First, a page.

Incoming hyperlinks

Incoming hyperlinks (also called inbound links or backlinks) are all links that lead from other domains to your own web project. All the incoming links together form a website’s backlink profile. The links in your backlink profile can be roughly divided into two categories, depending on the target link:

  • Surface links
  • Deep links

Surface links are links to the homepage or different landing pages of your web project. Deep links, on the other hand, are backlinks that lead to a specific subpage of your website. Deep links can also target media content on your website such as videos, images, or documents offered for download (i.e. PDFs). These are also referred to as media links. Backlinks can also be differentiated from one another in terms of their link source. Search engine optimisation distinguishes between content links, sidebar links, and footer links as well as comment links and social signals.

  • Content links: content links are links that lead from the text content of another website to your domain. Content links can be either deep or surface links. Hyperlinks like this usually represent a recommendation regarding the contents of your website. Search engine providers also interpret content links as being of strong quality and of relevance. Content links are particularly valuable when it comes to search engine optimisation. When evaluating a content link, the search engine takes factors into account such as the link text, the thematic orientation of the linked website, and how trustworthy the link source is.
  • Sidebar and footer links: sidebar and footer links have something in common. They are not directly implemented in a web page’s text. They are found in parts of the menu at the side or the end of the page. In the blogger scene, for example, it is common practice to link to friends or topic-relevant blogs in the sidebar. This is known as a blogroll. Footer links are sometimes used on corporate websites to link business partners, customers, industry associations, press commentaries, or sponsors. Since sidebar and footer links used to be used primarily for unnatural link building measures, these types of hyperlinks are of minor importance when assessing a website’s relevance. However, if a backlink profile contains lots of unnatural sidebar and footer links, this can lead to the search engine provider automatically or manually devaluating the website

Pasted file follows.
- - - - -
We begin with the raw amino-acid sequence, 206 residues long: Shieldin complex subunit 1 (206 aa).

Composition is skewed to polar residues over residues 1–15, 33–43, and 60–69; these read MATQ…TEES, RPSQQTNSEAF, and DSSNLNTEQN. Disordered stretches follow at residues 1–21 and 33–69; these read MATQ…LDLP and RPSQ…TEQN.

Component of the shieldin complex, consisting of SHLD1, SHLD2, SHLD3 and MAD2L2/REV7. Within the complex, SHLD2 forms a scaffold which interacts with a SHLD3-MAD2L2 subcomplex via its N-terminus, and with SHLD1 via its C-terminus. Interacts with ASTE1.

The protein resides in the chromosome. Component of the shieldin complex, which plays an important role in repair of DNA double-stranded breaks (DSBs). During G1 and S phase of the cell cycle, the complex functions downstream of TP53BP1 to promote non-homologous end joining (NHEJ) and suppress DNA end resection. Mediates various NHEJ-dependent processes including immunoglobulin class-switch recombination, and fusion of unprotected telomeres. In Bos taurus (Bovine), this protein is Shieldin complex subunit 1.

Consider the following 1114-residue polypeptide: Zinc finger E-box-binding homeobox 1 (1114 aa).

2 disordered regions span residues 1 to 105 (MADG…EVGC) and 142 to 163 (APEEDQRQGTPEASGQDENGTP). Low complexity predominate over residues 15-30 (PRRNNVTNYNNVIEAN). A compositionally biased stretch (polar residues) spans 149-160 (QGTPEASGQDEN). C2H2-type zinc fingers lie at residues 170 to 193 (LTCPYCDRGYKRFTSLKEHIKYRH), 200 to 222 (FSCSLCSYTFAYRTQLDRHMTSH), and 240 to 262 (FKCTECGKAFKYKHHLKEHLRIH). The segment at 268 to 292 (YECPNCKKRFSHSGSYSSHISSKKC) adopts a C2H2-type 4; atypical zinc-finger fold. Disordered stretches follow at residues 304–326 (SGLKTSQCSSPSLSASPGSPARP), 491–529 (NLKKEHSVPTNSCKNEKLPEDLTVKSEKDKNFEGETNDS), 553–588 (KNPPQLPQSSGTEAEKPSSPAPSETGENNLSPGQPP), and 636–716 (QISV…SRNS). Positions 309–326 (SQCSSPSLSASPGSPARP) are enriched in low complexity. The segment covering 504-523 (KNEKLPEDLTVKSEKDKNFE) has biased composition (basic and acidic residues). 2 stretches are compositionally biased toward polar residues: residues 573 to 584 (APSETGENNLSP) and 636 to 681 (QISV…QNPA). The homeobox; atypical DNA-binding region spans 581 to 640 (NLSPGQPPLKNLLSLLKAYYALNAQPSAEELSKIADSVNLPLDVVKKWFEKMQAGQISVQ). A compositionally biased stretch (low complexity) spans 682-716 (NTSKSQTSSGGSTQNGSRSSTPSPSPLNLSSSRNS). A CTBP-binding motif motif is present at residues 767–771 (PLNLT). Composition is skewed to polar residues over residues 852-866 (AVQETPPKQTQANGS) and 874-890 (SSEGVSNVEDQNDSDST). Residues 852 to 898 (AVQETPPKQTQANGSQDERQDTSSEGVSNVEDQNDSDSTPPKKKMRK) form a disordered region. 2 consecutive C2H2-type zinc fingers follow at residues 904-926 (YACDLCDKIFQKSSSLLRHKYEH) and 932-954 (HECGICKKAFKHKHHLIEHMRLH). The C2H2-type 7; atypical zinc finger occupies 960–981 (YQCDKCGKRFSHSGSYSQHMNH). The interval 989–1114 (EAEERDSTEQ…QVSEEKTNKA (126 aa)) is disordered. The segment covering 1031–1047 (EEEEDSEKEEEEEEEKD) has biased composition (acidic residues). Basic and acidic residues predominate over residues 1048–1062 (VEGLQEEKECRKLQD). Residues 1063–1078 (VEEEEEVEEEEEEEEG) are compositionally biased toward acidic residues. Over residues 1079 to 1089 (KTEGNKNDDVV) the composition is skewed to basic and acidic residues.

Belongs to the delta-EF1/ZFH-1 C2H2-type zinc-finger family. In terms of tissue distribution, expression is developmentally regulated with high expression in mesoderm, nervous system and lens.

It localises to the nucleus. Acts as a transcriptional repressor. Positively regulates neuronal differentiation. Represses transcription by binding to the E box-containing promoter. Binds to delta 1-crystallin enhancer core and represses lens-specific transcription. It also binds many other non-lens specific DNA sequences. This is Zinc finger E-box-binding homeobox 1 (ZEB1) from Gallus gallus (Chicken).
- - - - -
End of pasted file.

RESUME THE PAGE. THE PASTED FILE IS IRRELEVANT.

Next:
• Comment links: comment links are hyperlinks in user-generated text content such as blog comments, reviews, or articles in online forums. Many website operators offer visitors the opportunity to comment on content or rate products and services. In some cases, hyperlinks to other websites can also be placed in the respective posts, which, like all other inbound links, appear in the backlink profile of the linked website. Like sidebar and footer links, comment links can be manipulated and it’s easy to create an unnatural backlink profile. In order to prevent spam, hyperlinks in comments are often implemented automatically as nofollow links
  • Social signals: in Web 2.0, users have become accustomed to sharing content that they like, think is discussion-worthy, or want to promote with their contacts on social media platforms. These are also hyperlinks that link to the respective website from the social network. These are referred to as social signals. Whether or how search engine algorithms rely on social signals such as likes, shares, and comments to evaluate the relevance of a website is quite controversial – especially since network operators only grant limited access to social media content to search engine crawlers such as the Google bot

A natural backlink profile usually contains each of the link types listed above. High-quality, topic-relevant content links are decisive for the search engine ranking. Nevertheless, every natural inbound link is a good link, as it allows internet users to visit your website and represents a potential traffic source. Social signals in particular offer great potential to reach new groups of visitors, especially when shared content goes viral.


Detailed information on external hyperlinks and how to maintain a backlink profile can be found in our article on search engine-compliant link building.